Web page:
Anyone with children will tell you raising them comes with a unique set of challenges. Sometimes, no matter what you do, they just don’t seem to listen. Or, vices like gambling, drugs, alcoholism — even laziness — can cause them to behave recklessly. The adaptation of these bad habits can jeopardize all you’ve worked for, and even worse, further harm your child.
It can be hard to think about leaving your hard-earned money in unreliable hands. Luckily, you don’t have to. There are several options you can choose when creating your will to secure your wealth and take care of your children—without sacrificing one for the other.
Trusts and trustees
If you have dwindling confidence that your children can spend and save their inheritance responsibly, find someone who will. The best way to do this is through a trust, which acts as a safe zone for your assets. You can choose your own trustee, someone you know will handle your estate with a level head. This can be another family member, close friend, or a corporate trustee.
Personally, the corporate trustee is preferable due to the administrative obligations (accountings, tax returns, etc.) required of a trustee, and their professional investment and management skills. Plus, it doesn’t hurt that a corporate trustee will be fully insured for any mishandling or mismanagement of funds. If you prefer the professional approach but also want family involvement, then you can add a family member to serve as co-trustees or appoint a “family advisor” to assist the corporate trustee.
No matter who you choose, don’t take this task lightly; trustees are in charge of your finances once you’re gone, and that’s a big job. Make sure whoever you choose is capable, attentive, and most importantly, trustworthy.
Types of payments
You can customize your will depending on your family situation in a few different ways:
If you’d like your children to receive their inheritance, just not all at once, you have the option of setting up staged principal distributions. You can choose anywhere from an annual sum, or one every five to ten years (e.g. 20% at age 30, 30% at age 35 and the balance at 45). This makes life easier for your trustee, who will distribute the money, but with this option, they won’t have to delegate how it’s spent.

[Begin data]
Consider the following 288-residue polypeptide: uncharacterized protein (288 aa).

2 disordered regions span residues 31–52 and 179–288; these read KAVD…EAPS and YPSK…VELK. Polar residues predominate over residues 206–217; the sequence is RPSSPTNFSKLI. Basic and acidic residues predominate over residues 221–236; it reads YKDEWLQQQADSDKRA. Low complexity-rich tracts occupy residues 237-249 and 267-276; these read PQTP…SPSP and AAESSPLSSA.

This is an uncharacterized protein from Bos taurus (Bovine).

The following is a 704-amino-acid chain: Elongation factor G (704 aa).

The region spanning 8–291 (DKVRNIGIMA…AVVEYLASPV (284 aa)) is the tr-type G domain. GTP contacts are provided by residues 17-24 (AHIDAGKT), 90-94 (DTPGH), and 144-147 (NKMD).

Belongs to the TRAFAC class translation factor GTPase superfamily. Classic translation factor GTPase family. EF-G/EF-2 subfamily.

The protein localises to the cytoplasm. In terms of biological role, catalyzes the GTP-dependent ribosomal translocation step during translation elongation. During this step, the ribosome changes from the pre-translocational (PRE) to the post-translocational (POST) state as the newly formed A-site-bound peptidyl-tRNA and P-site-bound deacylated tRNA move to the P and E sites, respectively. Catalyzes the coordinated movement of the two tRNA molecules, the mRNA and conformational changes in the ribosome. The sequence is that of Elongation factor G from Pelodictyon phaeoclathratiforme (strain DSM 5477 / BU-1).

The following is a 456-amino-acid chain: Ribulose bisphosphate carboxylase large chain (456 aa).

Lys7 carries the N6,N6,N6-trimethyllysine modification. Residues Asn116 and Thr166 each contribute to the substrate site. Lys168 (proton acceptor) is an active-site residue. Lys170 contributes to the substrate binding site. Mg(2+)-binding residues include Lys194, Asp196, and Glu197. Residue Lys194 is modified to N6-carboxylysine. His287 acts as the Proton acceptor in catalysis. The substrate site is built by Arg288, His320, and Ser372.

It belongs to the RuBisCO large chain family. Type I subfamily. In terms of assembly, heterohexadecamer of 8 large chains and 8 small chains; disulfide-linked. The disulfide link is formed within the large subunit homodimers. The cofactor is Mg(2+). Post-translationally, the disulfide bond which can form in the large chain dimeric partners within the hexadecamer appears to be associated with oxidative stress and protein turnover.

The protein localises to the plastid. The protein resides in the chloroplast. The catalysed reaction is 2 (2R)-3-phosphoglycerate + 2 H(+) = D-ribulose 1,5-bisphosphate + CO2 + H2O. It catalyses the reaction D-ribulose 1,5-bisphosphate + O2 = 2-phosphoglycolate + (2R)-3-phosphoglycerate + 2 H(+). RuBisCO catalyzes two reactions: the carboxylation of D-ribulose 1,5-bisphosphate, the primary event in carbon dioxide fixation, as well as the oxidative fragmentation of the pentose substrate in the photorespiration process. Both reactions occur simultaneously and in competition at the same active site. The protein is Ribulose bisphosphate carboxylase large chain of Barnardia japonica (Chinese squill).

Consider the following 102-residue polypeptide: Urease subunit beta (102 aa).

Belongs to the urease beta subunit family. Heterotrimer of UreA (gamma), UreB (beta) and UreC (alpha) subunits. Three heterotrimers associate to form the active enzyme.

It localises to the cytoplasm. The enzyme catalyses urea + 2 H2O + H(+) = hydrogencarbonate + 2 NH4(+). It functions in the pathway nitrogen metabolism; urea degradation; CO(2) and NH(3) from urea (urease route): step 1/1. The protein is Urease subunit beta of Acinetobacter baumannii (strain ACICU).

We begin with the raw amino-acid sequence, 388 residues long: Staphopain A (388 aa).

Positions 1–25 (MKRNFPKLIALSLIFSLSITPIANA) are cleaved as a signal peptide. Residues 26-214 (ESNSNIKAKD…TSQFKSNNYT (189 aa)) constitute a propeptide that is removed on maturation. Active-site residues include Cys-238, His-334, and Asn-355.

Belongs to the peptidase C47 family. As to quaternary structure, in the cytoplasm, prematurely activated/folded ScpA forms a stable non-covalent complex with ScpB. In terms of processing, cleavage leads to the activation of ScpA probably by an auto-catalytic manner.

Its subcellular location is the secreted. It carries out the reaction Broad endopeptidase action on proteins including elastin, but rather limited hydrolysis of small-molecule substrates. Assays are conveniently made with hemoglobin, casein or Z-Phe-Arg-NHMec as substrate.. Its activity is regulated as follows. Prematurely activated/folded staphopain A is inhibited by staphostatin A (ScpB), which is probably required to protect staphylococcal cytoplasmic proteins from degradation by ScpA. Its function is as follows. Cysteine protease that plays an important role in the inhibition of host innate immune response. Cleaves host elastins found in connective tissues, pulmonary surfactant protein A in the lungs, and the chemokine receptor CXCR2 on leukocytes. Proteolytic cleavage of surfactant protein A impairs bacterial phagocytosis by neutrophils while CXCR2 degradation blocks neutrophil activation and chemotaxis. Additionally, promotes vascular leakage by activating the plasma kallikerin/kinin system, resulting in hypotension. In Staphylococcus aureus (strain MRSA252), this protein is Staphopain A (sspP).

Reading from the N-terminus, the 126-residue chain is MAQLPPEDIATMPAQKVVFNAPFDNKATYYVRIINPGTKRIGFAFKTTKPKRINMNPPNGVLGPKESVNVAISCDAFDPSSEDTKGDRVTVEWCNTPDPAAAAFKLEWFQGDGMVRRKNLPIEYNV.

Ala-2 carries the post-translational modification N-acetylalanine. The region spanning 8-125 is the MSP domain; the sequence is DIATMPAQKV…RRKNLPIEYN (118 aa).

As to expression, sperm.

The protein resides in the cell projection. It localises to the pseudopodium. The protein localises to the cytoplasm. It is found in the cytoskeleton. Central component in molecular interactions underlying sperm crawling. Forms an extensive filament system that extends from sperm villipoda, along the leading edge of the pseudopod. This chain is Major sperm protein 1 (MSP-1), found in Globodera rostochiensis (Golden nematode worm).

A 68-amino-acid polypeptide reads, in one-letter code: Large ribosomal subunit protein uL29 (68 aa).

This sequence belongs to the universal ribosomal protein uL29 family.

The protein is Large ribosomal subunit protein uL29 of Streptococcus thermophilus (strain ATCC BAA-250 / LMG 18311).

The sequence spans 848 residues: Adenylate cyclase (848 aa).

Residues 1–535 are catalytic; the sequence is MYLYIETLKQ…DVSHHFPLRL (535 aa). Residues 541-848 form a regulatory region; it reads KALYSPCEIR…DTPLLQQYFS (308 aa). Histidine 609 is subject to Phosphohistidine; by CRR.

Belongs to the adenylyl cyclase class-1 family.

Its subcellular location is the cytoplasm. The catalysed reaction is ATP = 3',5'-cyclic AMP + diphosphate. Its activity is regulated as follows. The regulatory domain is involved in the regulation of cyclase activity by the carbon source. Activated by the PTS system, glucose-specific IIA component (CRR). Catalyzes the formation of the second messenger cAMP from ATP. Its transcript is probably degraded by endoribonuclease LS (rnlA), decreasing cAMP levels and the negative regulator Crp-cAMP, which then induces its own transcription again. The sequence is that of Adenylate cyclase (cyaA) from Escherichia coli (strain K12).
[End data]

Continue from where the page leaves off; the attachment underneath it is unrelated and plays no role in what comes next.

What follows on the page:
You can also buy an annuity agreement, which is a contract through your insurance company. They will set up a payment system for the amount and frequency of your choosing.
You don’t need to worry that your hard-earned cash or family fortune will be squandered by bad habits with an incentive trust. This is managed through a system of rewards. If your children do something good, such as graduate from college, get a promotion in a stable job, or even complete a drug rehabilitation program, they will receive a sum from their inheritance.
Many times we will require that a trust’s income distribution may not exceed a child’s W-2 earnings, unless that child is underemployed through a charity, a stay at home parent or has special needs. These techniques help insure that your child does not become a “trust baby.”
Conversely, if they continue to engage in dangerous or unhealthy lifestyles, they will receive nothing.
Due to the fact divorce is now common, many clients include a trust provision requiring the trustee to receive a signed prenuptial agreement before a child from a trust receives any distributions. Or, if the child is already married at the formation of the trust, then the trustee would require a binding agreement that a spouse of a child may not claim any interest or rights to trust assets for purposes of divorce, or spousal inheritance laws.
If you have a large fortune, implementing a dynasty trust will secure your assets for generations. A trustee will manage your assets and pay reasonable allowances to beneficiaries throughout their lifetimes. Dynasties are created to protect long-standing fortunes from wasteful habits, debtors, and estate taxes, which are exempt.
While unpleasant, it’s important to think about how your assets will be used once you’re gone. To learn more about how you can create a custom will that will work for you and your family, contact Stuart Boehning at 765-742-9066 or firstname.lastname@example.org.
The content of this blog is intended to be general and informational in nature. It is advertising material and is not intended to be, nor is it, legal advice to or for any particular person, case, or circumstance. Each situation is different, and you should consult an attorney if you have any questions about your situation.